Chrysler Corp. Chairman Lee Iacocca forecast today that his company's car sales would be "booming" for the next several days as a highly successful rebate program winds down.

After that, Chrysler "will slug it out without rebates" as the financially troubled auto manufacturer begins what is a projected road to recovery with 1980 models going on sale Oct. 12, he told about 75 newspaper company executives and reporters today.

In 23 selling days of the $400 rebate program, from Aug. 21 through Sept. 20, Dodge and Chrysler-Plymouth dealers sold almost 150,000 vehicles -- 113,000 of them cars. In the previous 26 selling days before rebates were installed to boost sales, Chrysler Corp. dealers had sold just 74,500 vehicles.

As a result, huge inventories of Chrysler autos and trucks that have crowded parking lots around this city have been reduced substantially. Factory inventories fell by 55,000 to 25,000 units. Truck sales also have rebounded by 66 percent, with 37,000 units sold in the recent 26 days.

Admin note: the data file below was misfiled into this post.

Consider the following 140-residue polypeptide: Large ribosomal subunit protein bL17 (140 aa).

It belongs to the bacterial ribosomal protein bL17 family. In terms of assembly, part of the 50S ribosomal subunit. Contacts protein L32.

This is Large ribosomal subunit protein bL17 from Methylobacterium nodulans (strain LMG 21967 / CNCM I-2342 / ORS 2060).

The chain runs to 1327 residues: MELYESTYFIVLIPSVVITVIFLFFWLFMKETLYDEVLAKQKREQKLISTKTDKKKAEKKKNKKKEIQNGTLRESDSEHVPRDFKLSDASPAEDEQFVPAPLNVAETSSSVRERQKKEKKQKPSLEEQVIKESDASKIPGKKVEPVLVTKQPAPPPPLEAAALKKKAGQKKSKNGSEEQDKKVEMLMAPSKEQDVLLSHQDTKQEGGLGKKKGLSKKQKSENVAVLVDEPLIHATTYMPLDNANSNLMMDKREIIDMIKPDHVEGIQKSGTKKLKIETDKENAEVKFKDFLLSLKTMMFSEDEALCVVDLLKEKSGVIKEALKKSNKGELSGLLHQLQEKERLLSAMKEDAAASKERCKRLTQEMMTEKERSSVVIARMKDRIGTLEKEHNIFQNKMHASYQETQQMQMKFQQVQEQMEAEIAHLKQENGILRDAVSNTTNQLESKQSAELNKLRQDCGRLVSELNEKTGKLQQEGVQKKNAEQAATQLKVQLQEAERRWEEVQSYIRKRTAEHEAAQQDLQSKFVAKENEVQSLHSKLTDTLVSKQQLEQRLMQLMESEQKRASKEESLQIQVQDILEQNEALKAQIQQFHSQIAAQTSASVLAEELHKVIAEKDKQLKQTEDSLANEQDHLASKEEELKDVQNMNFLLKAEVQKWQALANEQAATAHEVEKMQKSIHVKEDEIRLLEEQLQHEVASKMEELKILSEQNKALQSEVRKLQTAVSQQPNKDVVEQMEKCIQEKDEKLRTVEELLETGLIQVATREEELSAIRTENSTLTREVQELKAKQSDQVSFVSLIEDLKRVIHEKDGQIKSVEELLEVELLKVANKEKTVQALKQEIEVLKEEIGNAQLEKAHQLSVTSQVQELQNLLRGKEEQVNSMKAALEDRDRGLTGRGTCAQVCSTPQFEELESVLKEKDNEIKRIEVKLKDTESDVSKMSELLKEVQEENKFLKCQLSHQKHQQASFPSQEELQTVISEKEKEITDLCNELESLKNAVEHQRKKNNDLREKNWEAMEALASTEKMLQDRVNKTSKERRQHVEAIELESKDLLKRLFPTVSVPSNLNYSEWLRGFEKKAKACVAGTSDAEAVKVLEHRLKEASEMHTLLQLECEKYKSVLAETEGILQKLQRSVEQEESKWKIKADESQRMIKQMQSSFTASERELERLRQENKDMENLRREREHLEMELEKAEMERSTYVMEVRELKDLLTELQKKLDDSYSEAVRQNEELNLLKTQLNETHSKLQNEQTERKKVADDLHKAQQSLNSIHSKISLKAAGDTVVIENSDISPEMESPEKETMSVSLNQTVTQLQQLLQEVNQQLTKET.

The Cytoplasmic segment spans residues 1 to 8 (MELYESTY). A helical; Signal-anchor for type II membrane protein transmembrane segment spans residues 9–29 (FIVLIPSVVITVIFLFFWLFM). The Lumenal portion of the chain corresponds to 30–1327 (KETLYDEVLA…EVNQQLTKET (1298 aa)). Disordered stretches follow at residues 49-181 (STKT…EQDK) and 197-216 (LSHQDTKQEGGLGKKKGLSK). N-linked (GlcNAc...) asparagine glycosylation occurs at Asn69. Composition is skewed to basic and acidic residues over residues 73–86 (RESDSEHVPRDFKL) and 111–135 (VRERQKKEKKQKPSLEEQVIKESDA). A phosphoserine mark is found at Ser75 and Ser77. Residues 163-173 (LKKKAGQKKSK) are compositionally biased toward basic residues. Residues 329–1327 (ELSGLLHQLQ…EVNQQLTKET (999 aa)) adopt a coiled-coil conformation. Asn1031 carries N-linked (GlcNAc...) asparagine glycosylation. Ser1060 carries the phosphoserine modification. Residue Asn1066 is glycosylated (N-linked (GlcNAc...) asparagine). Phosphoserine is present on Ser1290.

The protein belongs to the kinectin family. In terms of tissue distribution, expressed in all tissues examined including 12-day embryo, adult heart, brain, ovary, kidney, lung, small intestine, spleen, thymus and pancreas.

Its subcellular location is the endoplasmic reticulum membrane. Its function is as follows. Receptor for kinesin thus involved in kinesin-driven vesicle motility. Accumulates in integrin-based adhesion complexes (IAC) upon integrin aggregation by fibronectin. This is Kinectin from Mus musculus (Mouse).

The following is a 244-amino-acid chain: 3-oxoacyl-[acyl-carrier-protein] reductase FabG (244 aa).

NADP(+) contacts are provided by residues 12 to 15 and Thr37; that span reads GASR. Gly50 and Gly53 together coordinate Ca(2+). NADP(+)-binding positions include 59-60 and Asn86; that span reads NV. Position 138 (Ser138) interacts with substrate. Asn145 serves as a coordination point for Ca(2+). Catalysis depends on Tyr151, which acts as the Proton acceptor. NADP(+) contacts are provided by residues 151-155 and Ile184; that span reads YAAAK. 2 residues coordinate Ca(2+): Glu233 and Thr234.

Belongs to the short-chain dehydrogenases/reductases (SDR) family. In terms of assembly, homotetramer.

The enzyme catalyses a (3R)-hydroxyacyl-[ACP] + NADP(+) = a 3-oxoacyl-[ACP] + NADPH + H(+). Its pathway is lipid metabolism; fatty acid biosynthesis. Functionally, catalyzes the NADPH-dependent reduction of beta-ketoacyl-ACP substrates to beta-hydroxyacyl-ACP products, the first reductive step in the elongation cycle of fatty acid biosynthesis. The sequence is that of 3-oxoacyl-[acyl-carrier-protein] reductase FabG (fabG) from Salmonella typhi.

It was a record sales performance for Chrysler, where Iacocca was installed last week as chairman and chief executive after less than a year with the company.

In an unprecedented advance showing today of future vehicle models through the mid-1980s, Iacocca sought to convince the newspaper executives that Chrysler's new five-year recovery plan will work and that the company will survive.

Today's meeting was planned in just 10 days after Chrysler representatives contacted the American Newspaper Publishers Association and suggested the two-hour presentation.

Joining Iacocca was the company's new president, Paul Bergmoser, and the rest of the company's corporate leadership. They showed new 1980 model cars as well as 1981 compacts that are expected to give the company a major market thrust starting in a year. Also on display was a 1981-model two-door Chrysler Imperial, marking a re-entry into the luxury market.

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Iacocca emphasized that the Carter to $1.2 billion of government-guaranteed loans to help the company survive over the next two years.